Arctic ocean, windswept shores

From Høyholmen, I hoped over the high grounds of Gednje to reach the shore of the ocean. I would have liked to search for birds up there, but heavy showers made me change my mind. Fortunately, the weather improved and I was able to get out of the car in Kongsfjord.

Compared to Båtsfjord, which hosted us in winter for some memorable moments, that fishing town is very tiny, and thus very quiet. Well, quiet in terms of human activity, because there were lots of birds: Black-legged kittiwakes (Rissa tridactyla) nesting on the old harbour buildings and Common terns (Sterna hirundo) nesting on the wooden piers, while a large group of Arctic terns (Sterna paradisaea) rested in the harbour before continuing on their way north.

Black-legged kittiwake (Rissa tridactyla)

Common tern (Sterna hirundo)

Kongsfjord was not my destination that day. I wanted to go further, to the end of the road: Berlevåg awaited. Between the two settlements, a spectacular landscape of rock and water, with the road winding at the bottom of the cliff, directly dug into stone, and the ocean raging on the other side. To add a layer of drama, heavy rain came and went, bringing changes in luminosity. In my car, I felt small and vulnerable.

Closer to Berlevåg, the landscape became one of rolling hills, though sharp rocks still jutted from the ground around the road. In this hostile territory, I was surprised to hear song birds call along every creek: Redwings (Turdus iliacus), Willow warblers (Phylloscopus trochilus) and Bluethroats (Luscinia svecica) abounded there, showing their resilience.

During a bout of seawatching at Kjølnes lighthouse, I saw three Northern fulmars (Fulmarus glacialis) elegantly gliding above the waves. However, without a scope and with such a wind, I was not in a favourable position to spot exciting birds passing along the coast: too bad for the Pomarine skuas (Stercorarius pomarinus) and Yellow-billed divers (Gavia adamsii).

I camped in Berlevåg. Surprisingly, the wind was not very harsh that night, and I found a fine shelter in the camping. Unfortunately, I barely slept, and after checking the weather forecast around 4 am, I decided to quickly fold the tent before the arrival of the storm. Then, I went for an early walk in town, around the harbour occupied by nesting Kittiwakes, where I spotted two Glaucous gulls (Larus hyperboreus).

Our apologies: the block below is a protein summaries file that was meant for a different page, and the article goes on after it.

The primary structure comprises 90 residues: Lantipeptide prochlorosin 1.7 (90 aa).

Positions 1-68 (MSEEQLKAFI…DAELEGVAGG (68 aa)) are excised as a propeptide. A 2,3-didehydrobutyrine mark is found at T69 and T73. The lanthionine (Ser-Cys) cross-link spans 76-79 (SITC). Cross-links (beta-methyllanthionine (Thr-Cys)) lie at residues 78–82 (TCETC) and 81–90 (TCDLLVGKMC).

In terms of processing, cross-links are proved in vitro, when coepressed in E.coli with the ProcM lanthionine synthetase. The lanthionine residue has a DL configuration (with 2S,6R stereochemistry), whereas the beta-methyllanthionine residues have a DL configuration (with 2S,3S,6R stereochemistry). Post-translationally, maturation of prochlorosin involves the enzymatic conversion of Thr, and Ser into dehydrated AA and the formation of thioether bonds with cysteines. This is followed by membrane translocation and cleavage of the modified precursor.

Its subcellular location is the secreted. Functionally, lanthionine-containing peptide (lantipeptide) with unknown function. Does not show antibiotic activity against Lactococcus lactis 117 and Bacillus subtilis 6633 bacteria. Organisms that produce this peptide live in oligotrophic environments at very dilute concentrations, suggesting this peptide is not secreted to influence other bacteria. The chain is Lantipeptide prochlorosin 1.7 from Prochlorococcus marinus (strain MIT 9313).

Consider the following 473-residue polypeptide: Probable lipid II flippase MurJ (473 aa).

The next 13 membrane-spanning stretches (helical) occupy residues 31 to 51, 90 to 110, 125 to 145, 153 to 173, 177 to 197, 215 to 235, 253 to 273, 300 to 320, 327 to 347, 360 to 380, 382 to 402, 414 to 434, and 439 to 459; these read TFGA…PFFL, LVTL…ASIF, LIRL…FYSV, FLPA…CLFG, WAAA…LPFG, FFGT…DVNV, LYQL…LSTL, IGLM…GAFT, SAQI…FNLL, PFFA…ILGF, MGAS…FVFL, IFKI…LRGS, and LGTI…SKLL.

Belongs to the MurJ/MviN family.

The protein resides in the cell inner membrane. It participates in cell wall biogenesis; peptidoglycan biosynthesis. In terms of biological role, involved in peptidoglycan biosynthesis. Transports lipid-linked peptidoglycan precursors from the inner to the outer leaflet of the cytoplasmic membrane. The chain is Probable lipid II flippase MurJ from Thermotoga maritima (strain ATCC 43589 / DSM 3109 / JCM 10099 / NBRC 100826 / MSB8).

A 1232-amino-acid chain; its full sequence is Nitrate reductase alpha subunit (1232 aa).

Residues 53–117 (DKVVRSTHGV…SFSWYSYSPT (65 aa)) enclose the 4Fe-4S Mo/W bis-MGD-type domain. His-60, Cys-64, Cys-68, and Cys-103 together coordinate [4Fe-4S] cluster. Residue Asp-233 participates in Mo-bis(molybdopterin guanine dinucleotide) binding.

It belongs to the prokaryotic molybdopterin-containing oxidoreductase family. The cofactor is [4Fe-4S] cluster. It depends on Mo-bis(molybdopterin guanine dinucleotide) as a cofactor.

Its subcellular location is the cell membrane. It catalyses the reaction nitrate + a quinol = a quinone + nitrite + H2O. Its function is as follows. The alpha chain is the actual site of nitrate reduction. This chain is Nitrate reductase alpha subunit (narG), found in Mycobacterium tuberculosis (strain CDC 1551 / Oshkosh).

Black-legged kittiwake

Black-legged kittiwake

The sun lit the sleeping town for a while, and I spotted interesting waders: Purple sandpipers (Calidris maritima)! We had met these lovely shorebirds in winter, but this time most of them had their summer plumage, which isn’t purple at all! It’s stunning nonetheless, and since they let me come pretty close, I’m very happy to offer you this close up: look at the detail on the back!

Purple sandpiper (Calidris maritima)

Purple sandpiper

Purple sandpiper

Purple sandpiper

Purple sandpiper

I explored the region for one full day, and slept in Kongsfjord. In the morning, I walked on the Veines peninsula: this area is famous for its Gyrfalcon (Falco rusticolus) nest, and the wind shelter built by the Biotope team, but I didn’t see any. I faced hail showers instead, forcing me to find shelter in a bunker from World War 2.

Sfter such a taxing walk, I hoped in the car again, and drove back south. That’s another story, for another day… stay tuned 😉

Black-legged kittiwake

Previously in this series:

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12 thoughts on “Arctic ocean, windswept shores

  1. This is an absolutely gorgeous post, Samuel. I seldom use the word gorgeous but now is the time for it.
    I love the beautiful windswept landscapes, the colours, the birds and the abandoned signs of humans remains.
    Should I thank you for making me homesick for the mountains? 🙂

    Liked by 1 person

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